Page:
His memberships included the Freeport Eagles Club, Freeport Rural Fire Department, Stephenson County Beef Association, and Lancaster Township Trustee. He was very devoted to the Stephenson County Fair, serving as a fair board member, and Superintendent of Beef Department and Tractor Pull. He received a Lifetime Fair Association Award in 2016 for his involvement in the Stephenson County Fair for his many years of volunteer work. Edgar and Mary were part of a... (Read more at www.burketubbs.com)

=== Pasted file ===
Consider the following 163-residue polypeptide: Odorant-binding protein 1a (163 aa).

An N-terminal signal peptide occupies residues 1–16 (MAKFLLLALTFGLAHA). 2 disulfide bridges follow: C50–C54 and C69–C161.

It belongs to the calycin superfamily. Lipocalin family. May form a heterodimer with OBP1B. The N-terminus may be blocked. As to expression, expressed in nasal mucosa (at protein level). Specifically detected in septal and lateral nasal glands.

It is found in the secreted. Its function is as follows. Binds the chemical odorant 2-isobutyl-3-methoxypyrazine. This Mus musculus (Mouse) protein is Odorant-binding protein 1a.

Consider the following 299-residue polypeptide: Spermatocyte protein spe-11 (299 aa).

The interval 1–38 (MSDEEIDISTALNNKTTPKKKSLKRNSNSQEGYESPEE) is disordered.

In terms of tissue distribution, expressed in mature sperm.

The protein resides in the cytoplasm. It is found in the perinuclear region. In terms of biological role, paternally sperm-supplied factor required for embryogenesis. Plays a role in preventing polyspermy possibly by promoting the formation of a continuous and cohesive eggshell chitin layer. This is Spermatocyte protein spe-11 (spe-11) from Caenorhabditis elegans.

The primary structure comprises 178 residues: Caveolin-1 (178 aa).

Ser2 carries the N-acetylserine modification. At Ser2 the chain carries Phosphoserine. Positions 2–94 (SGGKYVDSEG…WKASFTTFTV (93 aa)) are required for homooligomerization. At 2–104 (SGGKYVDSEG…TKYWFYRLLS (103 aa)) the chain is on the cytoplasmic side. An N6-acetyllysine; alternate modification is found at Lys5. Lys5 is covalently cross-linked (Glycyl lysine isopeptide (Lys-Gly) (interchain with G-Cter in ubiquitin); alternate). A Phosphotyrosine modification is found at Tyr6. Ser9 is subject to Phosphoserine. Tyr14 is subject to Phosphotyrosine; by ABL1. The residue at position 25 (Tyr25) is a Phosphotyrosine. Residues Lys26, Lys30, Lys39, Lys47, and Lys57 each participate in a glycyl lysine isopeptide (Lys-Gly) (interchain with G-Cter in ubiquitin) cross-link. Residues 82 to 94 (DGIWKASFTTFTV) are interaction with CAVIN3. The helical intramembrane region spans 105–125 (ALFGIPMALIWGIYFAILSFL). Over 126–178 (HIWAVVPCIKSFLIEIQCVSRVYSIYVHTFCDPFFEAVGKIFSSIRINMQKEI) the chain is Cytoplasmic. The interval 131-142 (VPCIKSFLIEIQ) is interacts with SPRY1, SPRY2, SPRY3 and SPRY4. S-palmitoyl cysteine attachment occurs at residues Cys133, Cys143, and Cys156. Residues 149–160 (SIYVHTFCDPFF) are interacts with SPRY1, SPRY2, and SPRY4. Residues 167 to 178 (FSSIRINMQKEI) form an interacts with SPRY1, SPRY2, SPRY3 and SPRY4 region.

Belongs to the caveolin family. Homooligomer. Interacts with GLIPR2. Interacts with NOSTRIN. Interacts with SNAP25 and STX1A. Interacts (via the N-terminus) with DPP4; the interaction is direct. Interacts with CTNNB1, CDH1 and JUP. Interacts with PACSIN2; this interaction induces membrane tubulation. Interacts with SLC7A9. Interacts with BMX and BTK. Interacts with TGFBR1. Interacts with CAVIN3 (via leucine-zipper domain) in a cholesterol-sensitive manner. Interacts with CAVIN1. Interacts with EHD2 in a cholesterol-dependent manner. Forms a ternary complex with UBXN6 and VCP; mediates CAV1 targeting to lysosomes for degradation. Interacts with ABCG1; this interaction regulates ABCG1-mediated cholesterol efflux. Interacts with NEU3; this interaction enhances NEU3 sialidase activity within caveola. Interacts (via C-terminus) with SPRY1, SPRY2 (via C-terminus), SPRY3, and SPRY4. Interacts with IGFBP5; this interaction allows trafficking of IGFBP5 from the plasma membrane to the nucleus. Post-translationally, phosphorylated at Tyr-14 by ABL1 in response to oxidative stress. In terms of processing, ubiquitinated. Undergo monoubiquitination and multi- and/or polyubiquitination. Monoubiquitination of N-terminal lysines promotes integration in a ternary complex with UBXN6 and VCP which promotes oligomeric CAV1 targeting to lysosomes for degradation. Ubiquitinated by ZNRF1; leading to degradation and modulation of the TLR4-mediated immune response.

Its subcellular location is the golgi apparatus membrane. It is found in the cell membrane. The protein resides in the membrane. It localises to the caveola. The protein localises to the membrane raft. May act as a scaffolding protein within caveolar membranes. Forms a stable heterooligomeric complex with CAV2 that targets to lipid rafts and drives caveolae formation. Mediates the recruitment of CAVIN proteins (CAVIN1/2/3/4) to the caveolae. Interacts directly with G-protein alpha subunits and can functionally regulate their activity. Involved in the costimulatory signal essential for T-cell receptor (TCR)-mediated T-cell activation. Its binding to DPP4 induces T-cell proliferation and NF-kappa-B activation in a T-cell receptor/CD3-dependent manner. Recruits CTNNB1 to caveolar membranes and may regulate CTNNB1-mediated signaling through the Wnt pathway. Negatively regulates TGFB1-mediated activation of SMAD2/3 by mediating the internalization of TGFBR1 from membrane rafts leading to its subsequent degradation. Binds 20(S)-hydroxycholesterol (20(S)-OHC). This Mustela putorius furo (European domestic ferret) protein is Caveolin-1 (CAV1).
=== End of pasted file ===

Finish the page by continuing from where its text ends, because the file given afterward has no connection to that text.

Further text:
AGRONOMY By Gregg Pearson, CCA, Application Sales Specialist and Sales Consultant Residue Management Record yields in much of our area for 2017 likely will mean increased challenges with managing residue in 2018. I know I’ve touched on this in previous articles, but I believe it’s important enough to repeat. The corn plant produces just shy of pound for pound of grain vs. residue. So even on a conservative basis, we can assume a 60/40 split of grain and plant material. This means a 280-bushel corn yield produces over 5 tons of material that needs to be managed in a way that it doesn’t become a detriment to this year’s crop. The importance of residue management is in the avoidance of yield loss potential due to the adverse effects of crop residue. Gregg Pearson is a Certified Crop Adviser with over 15 years of ag sales experience at Holland & Sons, specializing in application sales. You can contact Gregg at by phone at (815) 875-3838 or by email at gpearson@ hollandandsons.com